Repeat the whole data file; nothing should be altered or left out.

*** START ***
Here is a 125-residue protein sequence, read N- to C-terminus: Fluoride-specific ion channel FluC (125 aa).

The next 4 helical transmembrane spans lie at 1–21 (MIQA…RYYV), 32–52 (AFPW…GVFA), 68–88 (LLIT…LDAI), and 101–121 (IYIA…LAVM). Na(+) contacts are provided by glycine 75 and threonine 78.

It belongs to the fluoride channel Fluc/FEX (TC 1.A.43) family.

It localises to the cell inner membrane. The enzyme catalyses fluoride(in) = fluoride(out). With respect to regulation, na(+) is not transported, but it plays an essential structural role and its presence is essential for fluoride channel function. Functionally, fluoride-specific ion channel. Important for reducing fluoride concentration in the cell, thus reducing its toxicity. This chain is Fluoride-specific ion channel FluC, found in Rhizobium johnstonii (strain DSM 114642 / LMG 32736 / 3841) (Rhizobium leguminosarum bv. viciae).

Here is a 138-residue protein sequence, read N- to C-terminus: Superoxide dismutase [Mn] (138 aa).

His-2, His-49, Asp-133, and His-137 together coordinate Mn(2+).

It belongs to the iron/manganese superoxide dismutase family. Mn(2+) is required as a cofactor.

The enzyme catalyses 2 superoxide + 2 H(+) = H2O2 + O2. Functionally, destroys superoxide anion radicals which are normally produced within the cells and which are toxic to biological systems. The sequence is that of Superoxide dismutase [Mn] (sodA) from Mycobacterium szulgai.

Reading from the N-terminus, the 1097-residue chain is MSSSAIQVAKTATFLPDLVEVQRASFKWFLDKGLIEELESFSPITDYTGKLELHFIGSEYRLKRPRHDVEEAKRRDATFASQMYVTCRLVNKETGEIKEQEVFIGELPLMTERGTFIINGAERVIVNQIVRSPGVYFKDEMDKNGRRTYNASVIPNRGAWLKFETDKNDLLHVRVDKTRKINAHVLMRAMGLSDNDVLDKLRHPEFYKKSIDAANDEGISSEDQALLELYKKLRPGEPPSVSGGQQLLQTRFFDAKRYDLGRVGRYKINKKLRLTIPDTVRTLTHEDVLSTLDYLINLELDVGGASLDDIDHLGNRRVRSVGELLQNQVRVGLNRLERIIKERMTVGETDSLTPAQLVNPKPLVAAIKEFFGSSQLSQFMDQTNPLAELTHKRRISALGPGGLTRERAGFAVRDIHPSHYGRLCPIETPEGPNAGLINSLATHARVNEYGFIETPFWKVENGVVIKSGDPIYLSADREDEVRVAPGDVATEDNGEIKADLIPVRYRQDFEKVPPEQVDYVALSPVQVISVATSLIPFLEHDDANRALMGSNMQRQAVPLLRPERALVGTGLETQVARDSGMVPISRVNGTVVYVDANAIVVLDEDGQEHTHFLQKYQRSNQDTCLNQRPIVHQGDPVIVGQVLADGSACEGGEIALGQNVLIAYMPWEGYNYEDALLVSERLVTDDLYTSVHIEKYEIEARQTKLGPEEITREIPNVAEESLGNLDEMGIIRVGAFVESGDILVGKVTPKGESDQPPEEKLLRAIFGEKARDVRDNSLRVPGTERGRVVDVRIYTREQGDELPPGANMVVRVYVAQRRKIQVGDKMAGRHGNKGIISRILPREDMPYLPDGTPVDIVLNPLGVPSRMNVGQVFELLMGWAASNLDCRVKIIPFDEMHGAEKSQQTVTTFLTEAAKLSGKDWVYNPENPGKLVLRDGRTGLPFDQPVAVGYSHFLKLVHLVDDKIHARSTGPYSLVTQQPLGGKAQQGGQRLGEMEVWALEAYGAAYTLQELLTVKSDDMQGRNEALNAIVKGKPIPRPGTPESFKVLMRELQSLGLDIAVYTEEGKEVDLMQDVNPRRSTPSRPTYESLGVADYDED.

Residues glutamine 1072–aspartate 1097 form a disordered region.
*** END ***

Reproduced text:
Here is a 125-residue protein sequence, read N- to C-terminus: Fluoride-specific ion channel FluC (125 aa).

The next 4 helical transmembrane spans lie at 1–21 (MIQA…RYYV), 32–52 (AFPW…GVFA), 68–88 (LLIT…LDAI), and 101–121 (IYIA…LAVM). Na(+) contacts are provided by glycine 75 and threonine 78.

It belongs to the fluoride channel Fluc/FEX (TC 1.A.43) family.

It localises to the cell inner membrane. The enzyme catalyses fluoride(in) = fluoride(out). With respect to regulation, na(+) is not transported, but it plays an essential structural role and its presence is essential for fluoride channel function. Functionally, fluoride-specific ion channel. Important for reducing fluoride concentration in the cell, thus reducing its toxicity. This chain is Fluoride-specific ion channel FluC, found in Rhizobium johnstonii (strain DSM 114642 / LMG 32736 / 3841) (Rhizobium leguminosarum bv. viciae).

Here is a 138-residue protein sequence, read N- to C-terminus: Superoxide dismutase [Mn] (138 aa).

His-2, His-49, Asp-133, and His-137 together coordinate Mn(2+).

It belongs to the iron/manganese superoxide dismutase family. Mn(2+) is required as a cofactor.

The enzyme catalyses 2 superoxide + 2 H(+) = H2O2 + O2. Functionally, destroys superoxide anion radicals which are normally produced within the cells and which are toxic to biological systems. The sequence is that of Superoxide dismutase [Mn] (sodA) from Mycobacterium szulgai.

Reading from the N-terminus, the 1097-residue chain is MSSSAIQVAKTATFLPDLVEVQRASFKWFLDKGLIEELESFSPITDYTGKLELHFIGSEYRLKRPRHDVEEAKRRDATFASQMYVTCRLVNKETGEIKEQEVFIGELPLMTERGTFIINGAERVIVNQIVRSPGVYFKDEMDKNGRRTYNASVIPNRGAWLKFETDKNDLLHVRVDKTRKINAHVLMRAMGLSDNDVLDKLRHPEFYKKSIDAANDEGISSEDQALLELYKKLRPGEPPSVSGGQQLLQTRFFDAKRYDLGRVGRYKINKKLRLTIPDTVRTLTHEDVLSTLDYLINLELDVGGASLDDIDHLGNRRVRSVGELLQNQVRVGLNRLERIIKERMTVGETDSLTPAQLVNPKPLVAAIKEFFGSSQLSQFMDQTNPLAELTHKRRISALGPGGLTRERAGFAVRDIHPSHYGRLCPIETPEGPNAGLINSLATHARVNEYGFIETPFWKVENGVVIKSGDPIYLSADREDEVRVAPGDVATEDNGEIKADLIPVRYRQDFEKVPPEQVDYVALSPVQVISVATSLIPFLEHDDANRALMGSNMQRQAVPLLRPERALVGTGLETQVARDSGMVPISRVNGTVVYVDANAIVVLDEDGQEHTHFLQKYQRSNQDTCLNQRPIVHQGDPVIVGQVLADGSACEGGEIALGQNVLIAYMPWEGYNYEDALLVSERLVTDDLYTSVHIEKYEIEARQTKLGPEEITREIPNVAEESLGNLDEMGIIRVGAFVESGDILVGKVTPKGESDQPPEEKLLRAIFGEKARDVRDNSLRVPGTERGRVVDVRIYTREQGDELPPGANMVVRVYVAQRRKIQVGDKMAGRHGNKGIISRILPREDMPYLPDGTPVDIVLNPLGVPSRMNVGQVFELLMGWAASNLDCRVKIIPFDEMHGAEKSQQTVTTFLTEAAKLSGKDWVYNPENPGKLVLRDGRTGLPFDQPVAVGYSHFLKLVHLVDDKIHARSTGPYSLVTQQPLGGKAQQGGQRLGEMEVWALEAYGAAYTLQELLTVKSDDMQGRNEALNAIVKGKPIPRPGTPESFKVLMRELQSLGLDIAVYTEEGKEVDLMQDVNPRRSTPSRPTYESLGVADYDED.

Residues glutamine 1072–aspartate 1097 form a disordered region.